One of the overarching trends of our research was that PSPs understand the value of offering cross-media marketing services, and they are moving in that direction. Meanwhile, the in-plant market is struggling. Close to 60% of PSPs reported offering cross-media services, compared to 38% of in-plant respondents. Furthermore, over 40% of in-plants had no plans to offer cross-media marketing services.
Figure 1: Do you offer cross-media marketing services?
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Apr 5, 2011
I attended the first day of the Publishing Business Conference and Expo held at the Marriott Marquis in New York City. This long running event (years ago known as Book Tech Expo), included a wide range of speakers covering the magazine and book publishing industry, around 40 exhibitors, and some 2,500 attendees according to the event organizer North American Publishing Company (NAPCO).
While many publishers are still trying to get their legs under them after the brutal recession and on-going demise of traditional business models, I found the presentations this year were quite upbeat with common themes including marketing as a service, mobility, iPads, social media, and cross media. Read more »
Mar 28, 2011
ON DEMAND 2011 and info360 (formerly the AIIM event) wrapped up last week in Washington, DC at the Walter E. Conference Center. With the shows being co-located, acquisitions in the software space, and enterprise and production becoming more closely associated, ON DEMAND attendees appeared to spend time on both sides of the show floor (exploring the broader scope of software solutions currently available). While these lines continue to blur, there were a number of relevant announcements and developments at ON DEMAND pointing toward distinct trends in production software. Read more »
Oct 4, 2010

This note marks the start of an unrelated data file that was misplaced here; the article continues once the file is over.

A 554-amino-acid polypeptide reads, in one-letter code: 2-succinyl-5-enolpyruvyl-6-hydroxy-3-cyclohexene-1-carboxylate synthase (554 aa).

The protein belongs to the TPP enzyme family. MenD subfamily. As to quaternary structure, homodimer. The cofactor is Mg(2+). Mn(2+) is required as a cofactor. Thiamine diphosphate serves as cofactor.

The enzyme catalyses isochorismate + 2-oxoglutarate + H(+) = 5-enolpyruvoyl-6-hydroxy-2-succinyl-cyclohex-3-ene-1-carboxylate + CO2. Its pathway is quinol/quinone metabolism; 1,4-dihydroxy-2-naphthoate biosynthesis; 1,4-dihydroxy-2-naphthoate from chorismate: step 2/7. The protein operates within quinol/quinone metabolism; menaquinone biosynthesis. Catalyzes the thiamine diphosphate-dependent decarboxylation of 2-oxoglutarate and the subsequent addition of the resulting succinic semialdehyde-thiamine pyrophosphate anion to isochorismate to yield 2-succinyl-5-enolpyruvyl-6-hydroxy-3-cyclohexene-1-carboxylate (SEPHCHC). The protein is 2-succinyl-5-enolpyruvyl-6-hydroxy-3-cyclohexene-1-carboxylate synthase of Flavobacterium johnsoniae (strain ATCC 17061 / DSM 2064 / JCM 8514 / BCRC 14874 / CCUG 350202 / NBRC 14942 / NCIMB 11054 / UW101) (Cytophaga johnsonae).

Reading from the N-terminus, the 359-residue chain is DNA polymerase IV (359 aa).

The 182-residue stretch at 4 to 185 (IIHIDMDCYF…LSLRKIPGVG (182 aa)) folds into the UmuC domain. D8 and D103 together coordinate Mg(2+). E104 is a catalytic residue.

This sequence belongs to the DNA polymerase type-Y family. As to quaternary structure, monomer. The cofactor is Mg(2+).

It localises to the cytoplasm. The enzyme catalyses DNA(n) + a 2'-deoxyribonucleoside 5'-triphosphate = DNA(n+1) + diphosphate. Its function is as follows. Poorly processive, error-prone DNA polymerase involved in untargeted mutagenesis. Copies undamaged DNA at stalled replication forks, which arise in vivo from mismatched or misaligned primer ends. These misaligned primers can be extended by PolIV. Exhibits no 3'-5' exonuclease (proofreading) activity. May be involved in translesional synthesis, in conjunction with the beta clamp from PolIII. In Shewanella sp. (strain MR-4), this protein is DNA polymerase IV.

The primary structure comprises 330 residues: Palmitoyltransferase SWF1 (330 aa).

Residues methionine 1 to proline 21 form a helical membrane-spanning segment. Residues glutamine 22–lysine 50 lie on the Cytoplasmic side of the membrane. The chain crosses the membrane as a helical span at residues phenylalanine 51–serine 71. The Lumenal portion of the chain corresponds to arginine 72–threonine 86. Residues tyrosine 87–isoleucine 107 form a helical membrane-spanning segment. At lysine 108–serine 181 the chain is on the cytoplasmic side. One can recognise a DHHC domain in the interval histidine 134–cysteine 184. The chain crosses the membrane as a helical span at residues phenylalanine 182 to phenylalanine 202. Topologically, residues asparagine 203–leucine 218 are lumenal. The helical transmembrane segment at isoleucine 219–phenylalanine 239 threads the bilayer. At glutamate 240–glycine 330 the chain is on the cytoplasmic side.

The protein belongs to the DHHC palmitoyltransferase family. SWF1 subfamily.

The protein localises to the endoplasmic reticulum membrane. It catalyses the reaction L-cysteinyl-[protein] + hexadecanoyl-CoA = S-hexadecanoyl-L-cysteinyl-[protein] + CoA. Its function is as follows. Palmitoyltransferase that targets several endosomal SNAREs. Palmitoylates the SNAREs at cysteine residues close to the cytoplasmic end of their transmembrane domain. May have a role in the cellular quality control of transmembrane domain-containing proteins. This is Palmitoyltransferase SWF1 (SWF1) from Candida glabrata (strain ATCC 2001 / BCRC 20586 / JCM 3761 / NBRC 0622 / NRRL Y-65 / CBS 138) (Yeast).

Software continues to play an integral role in print and cross-media production. Conventional wisdom is shifting from “throwing software at it” to try and solve problems in production environments to “strategy-based” software deployment. Numerous times we have seen companies play a reactive role when it comes to software; a client has a need not currently met by a company’s existing software arsenal, forcing them to quickly come up with a solution through investment or custom development. While this approach solves an immediate issue for a particular client, larger opportunities and long-term implications can be missed.
While there are no doubt many challenges service providers still face in today’s economy, many businesses are anxious to tackle initiatives they may have been forced to put on the back-burner in the past year or two; these initiatives may include automating workflow to increase efficiency, extending capabilities to the Web with e-commerce, and offering new services. Software is a key enabler for many of these initiatives, and service providers need to take a more proactive approach to choosing a vendor, product, and ultimately a partner that can help meet strategic goals. Read more »
Sep 28, 2010
Recent trade shows illuminated an emerging theme around software and services targeted at the new cross-media opportunity. The cloud is in, and Software-as-a-Service (SaaS) solutions are popping up everywhere. Why? The recent economic downturn–coupled with the fast-paced, capital-intense nature of technology adoption–has created huge demand for low-cost and easy-to-use IT solutions.
In 1965, Intel Co-Founder Gordon Moore established Moore’s law, which states that data density doubles every 18 months. We can extend Moore’s theory across many information technologies. For example, mass storage technology and bandwidth are just a couple of other technologies that are rapidly coming down in cost and exponentially increasing in capacity. Technology is moving at an incredibly rapid pace, and it is now difficult to stay on the leading edge when acquiring new hardware and software solutions. Furthermore, incorporating new technologies into your infrastructure and successfully monetizing the benefits of the acquisition and implementation cost in a timeframe that will yield an acceptable return has become difficult (if not impossible) for some companies. Read more »